Apostle of the Slavs, probably a native of Lorraine, d. 981. He was a German monk who was consecrated bishop and sent to establish Christianity in Russia in 961. His mission was the result of a request of the princess Olga who, having appealed in vain to the court of Constantinople for someone to evangelize her people, besought the German Emperor Otho, who sent Adalbert and a number of priests to begin the work. Russia was then in a state of barbarism, and the missionaries were attacked on the way, some of the priests being killed. Adalbert barely escaping with his life. Returning to Germany, he was made Abbot of Weissenburg in Alsace, and in the following year became Bishop of the new see of Magdeburg, which was erected for the purpose of dealing especially with the Slavs. Magdeburg became one of the great bishoprics of the country, the chief one in the North, and ranking with Cologne, Mainz, and Trier. Adalbert was made Metropolitan of the Slavs, and established among them the sees of Naumburg, Meissen, Merseburg, Brandenburg, Havelberg, and Posen. The Pope appointed two legates to assist him in his apostolate. He governed his church until his death in 981.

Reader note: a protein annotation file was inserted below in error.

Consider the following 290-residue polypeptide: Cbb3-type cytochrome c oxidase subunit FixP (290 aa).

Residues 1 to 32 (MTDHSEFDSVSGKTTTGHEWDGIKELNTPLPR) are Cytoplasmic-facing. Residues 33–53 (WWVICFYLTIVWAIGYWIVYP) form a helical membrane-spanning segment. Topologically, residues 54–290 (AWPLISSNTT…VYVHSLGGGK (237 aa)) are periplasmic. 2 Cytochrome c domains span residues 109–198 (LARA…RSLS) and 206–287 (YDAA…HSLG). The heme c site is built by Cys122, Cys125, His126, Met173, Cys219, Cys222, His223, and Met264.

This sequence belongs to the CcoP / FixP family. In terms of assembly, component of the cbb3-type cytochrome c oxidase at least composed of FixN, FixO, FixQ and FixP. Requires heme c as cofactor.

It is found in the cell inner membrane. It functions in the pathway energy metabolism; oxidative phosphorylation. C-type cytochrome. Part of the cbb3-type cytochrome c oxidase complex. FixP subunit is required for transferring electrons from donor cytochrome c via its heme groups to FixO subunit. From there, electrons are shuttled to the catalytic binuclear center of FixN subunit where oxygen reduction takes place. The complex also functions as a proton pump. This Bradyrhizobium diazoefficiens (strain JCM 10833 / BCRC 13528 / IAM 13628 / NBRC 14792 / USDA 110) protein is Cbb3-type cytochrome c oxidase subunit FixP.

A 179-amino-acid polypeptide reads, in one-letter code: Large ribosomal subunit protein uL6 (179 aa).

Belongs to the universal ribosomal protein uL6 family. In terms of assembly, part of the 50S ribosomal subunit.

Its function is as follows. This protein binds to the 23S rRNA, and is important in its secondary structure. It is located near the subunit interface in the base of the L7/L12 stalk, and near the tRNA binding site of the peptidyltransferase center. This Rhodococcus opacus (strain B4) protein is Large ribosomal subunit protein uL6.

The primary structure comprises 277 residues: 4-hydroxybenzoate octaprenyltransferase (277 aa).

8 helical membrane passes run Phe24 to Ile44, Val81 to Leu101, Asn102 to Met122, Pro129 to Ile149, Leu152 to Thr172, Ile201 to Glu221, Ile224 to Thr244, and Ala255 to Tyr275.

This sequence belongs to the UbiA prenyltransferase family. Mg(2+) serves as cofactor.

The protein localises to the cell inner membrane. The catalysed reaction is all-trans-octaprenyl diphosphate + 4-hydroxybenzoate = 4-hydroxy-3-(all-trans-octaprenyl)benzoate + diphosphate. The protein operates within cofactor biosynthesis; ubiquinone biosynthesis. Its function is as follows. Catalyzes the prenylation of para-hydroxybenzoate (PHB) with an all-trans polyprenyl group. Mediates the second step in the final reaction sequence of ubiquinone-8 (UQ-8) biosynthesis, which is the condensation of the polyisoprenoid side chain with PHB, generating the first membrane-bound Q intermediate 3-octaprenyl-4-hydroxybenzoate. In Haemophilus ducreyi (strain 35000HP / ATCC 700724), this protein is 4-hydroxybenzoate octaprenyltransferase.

APA citation. (1907). St. Adalbert. In The Catholic Encyclopedia. New York: Robert Appleton Company. http://www.newadvent.org/cathen/01127b.htm
MLA citation. "St. Adalbert." The Catholic Encyclopedia. Vol. 1. New York: Robert Appleton Company, 1907. <http://www.newadvent.org/cathen/01127b.htm>.
Transcription. This article was transcribed for New Advent by Bob Knippenberg.
Ecclesiastical approbation. Nihil Obstat. March 1, 1907. Remy Lafort, S.T.D., Censor. Imprimatur. +John Cardinal Farley, Archbishop of New York.
Contact information. The editor of New Advent is Kevin Knight. My email address is feedback732 at newadvent.org. (To help fight spam, this address might change occasionally.) Regrettably, I can't reply to every letter, but I greatly appreciate your feedback — especially notifications about typographical errors and inappropriate ads.